2 min read.Updated: 13 Apr 2017, 09:47 AM ISTBidya Sapam
Land deals in Mumbai and its suburbs have dried up as buyers, wary of legal and regulatory hurdles, refuse to pay up the money demanded by sellers
Mumbai: Land deals in Mumbai and its suburbs have dried up as buyers, wary of legal and regulatory hurdles, refuse to pay up the money demanded by sellers, industry officials and analysts said. The demonetisation exercise and the crackdown on black money haven't helped either.
Last month, drugmaker GlaxoSmithKline Pharmaceuticals Ltd cancelled bids to sell 64 acres in Thane for around Rs1,500 crore, two people aware of the development said. This is the second time GSK is scrapping the sale, after attempting it first in 2014. Large Mumbai builders including Oberoi Realty, Piramal Realty and Wadhwa Group were interested in the plot, but the deal, considered one of the largest in value terms in the last three years, failed as buyers, wary of pending government permissions, were not willing to pay what GSK wanted, two people involved with the development said.
One of the bidders said, on the condition of anonymity, that GSK has returned the bid deposits. The Wadhwa Group confirmed that bidding was put on hold. GSK declined to comment.
“Being a big land parcel, it had a few government permission issues including urban land ceiling (ULC) clearance, conversion from industrial to residential land and labour NOC (no-objection certificate). So, because of all the risks involved with the land, there is a big margin between final net value offered by the bidders and what was being quoted earlier," said Vrushank Mehta, head (corporate strategy and land acquisition), Wadhwa Group.
At Bandra Kurla Complex (BKC), there won't be any immediate land deals either. Last August, the Mumbai Metropolitan Region Development Authority (MMRDA), which is developing the financial district, cancelled the auction of a 3.08-acre commercial plot valued at around Rs1,400 crore as it could not find any takers. Developers said the plot was over-priced and given an ongoing construction ban, it was not worth the risk.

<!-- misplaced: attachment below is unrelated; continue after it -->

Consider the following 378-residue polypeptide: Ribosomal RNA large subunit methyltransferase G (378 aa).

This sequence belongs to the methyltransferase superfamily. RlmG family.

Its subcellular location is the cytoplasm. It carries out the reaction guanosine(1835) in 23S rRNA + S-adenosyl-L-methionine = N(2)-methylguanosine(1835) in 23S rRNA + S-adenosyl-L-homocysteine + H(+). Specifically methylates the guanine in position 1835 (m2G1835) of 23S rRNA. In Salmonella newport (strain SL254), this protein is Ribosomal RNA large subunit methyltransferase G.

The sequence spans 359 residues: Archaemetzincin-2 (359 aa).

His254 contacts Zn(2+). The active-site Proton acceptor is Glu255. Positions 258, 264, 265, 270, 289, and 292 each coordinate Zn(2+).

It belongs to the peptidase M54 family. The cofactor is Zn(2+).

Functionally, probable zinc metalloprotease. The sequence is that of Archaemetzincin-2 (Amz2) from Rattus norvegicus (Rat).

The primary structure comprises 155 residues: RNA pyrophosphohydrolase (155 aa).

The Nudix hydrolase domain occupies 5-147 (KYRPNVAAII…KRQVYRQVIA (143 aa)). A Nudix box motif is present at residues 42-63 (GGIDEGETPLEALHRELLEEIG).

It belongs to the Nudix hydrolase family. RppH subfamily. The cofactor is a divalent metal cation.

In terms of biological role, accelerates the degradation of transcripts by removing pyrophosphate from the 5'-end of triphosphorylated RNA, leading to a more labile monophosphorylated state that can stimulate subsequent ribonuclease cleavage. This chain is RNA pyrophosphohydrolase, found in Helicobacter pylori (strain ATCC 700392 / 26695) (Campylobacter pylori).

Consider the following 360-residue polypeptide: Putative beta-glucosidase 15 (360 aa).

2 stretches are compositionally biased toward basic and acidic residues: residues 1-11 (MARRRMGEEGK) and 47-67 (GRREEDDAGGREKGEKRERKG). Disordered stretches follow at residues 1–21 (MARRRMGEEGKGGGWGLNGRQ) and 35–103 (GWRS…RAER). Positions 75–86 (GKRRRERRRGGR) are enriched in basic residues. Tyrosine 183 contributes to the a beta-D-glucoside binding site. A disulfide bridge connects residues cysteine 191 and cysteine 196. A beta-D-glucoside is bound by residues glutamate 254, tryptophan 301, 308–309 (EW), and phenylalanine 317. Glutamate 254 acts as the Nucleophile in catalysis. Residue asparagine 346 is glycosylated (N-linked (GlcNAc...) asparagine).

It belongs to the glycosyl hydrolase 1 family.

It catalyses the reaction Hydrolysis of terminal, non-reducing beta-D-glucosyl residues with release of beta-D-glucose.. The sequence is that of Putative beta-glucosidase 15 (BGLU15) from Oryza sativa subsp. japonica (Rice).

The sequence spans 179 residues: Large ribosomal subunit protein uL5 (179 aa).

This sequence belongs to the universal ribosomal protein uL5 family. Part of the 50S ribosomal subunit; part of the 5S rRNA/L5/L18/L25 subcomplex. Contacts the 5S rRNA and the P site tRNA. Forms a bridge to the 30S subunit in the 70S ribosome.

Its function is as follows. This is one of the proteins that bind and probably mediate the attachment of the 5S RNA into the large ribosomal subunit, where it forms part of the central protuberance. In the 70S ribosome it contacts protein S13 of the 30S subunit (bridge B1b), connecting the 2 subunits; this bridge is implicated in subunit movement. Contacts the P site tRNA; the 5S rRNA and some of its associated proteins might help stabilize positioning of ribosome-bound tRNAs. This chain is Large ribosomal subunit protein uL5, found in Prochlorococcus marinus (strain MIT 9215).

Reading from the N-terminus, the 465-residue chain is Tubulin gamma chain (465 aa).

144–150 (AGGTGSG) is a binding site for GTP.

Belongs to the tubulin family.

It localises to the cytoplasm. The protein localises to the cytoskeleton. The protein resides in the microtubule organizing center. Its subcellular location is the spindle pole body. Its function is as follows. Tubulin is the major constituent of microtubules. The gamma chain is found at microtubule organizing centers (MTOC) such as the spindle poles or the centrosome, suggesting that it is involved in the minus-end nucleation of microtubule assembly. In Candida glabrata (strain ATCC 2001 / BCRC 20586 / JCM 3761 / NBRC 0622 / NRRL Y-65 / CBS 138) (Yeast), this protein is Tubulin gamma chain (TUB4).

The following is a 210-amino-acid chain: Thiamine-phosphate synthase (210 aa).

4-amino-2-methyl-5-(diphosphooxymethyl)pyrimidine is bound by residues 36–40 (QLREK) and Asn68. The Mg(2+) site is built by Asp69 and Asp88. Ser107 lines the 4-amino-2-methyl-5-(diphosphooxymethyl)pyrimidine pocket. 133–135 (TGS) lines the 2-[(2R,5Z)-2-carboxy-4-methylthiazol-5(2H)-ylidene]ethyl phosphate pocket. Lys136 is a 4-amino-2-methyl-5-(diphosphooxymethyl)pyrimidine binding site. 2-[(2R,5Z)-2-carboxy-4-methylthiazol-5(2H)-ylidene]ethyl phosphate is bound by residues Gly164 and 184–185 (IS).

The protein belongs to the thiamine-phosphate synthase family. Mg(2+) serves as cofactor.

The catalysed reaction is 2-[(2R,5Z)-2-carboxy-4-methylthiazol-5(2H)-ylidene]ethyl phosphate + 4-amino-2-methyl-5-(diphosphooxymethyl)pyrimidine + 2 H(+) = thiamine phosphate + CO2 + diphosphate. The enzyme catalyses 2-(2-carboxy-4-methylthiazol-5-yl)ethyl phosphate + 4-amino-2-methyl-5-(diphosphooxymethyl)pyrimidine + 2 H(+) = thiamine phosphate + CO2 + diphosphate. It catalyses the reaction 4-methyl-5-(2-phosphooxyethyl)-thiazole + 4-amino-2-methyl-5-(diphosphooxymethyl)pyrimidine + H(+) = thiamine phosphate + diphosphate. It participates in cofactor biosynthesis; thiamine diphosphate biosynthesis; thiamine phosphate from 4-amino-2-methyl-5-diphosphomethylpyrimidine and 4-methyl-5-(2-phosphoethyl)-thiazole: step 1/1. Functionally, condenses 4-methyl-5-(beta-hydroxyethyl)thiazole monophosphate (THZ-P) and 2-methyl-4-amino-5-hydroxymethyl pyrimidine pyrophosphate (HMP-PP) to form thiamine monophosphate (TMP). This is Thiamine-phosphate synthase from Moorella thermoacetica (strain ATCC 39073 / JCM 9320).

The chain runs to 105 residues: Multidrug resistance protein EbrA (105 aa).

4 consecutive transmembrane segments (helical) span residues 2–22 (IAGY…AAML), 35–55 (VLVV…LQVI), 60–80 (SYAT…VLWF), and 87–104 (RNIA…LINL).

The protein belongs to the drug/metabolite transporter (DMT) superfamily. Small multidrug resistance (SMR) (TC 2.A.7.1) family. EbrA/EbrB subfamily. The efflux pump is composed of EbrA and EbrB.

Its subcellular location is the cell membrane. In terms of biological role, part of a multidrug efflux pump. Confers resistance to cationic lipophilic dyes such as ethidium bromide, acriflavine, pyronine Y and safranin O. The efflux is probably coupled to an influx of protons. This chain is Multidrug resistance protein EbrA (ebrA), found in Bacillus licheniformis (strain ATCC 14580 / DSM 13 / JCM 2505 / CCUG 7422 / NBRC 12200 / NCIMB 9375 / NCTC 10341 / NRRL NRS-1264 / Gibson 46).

On 29 February 2016, the Bombay high court had banned all new construction in the city, citing failure of the government authorities to comply with waste management rules. “We are not going ahead with the auction as yet as there is no change in the situation. New construction is still banned by the high court," said U.P.S. Madan, commissioner, MMRDA.
“Most of the land deals in Mumbai are stuck because of two reasons. One is the (Bombay) high court order which doesn’t allow development in Mumbai until the issue of solid waste management is resolved. Two, the Development Control Rules (DCR) are ever changing. So, for high-value deals that can make or break a company, they are unable to take a call. There is confusion over how to buy land and how to price it," said Shobhit Agarwal, managing director (capital markets) at JLL India, a property consultant. He said because of the two issues, Mumbai has been one of the slowest in terms of land deals as compared to other major cities like Delhi and Bengaluru.
The last one year has seen several distressed land and property sales failing to take off. Aditya Birla Group firm Hindalco Industries Ltd’s plan to sell 33 acres in Kalwa near Thane for nearly Rs1,500 crore has been on hold for more than a year. Kingfisher House, the corporate office of the grounded Kingfisher Airlines Ltd, too hasn't found any takers, despite lenders who own the structure reducing its base price by 15% from the initial Rs135 crore. Brokers and property advisers have attributed the failure to unrealistic price expectations of lenders led by State Bank of India.
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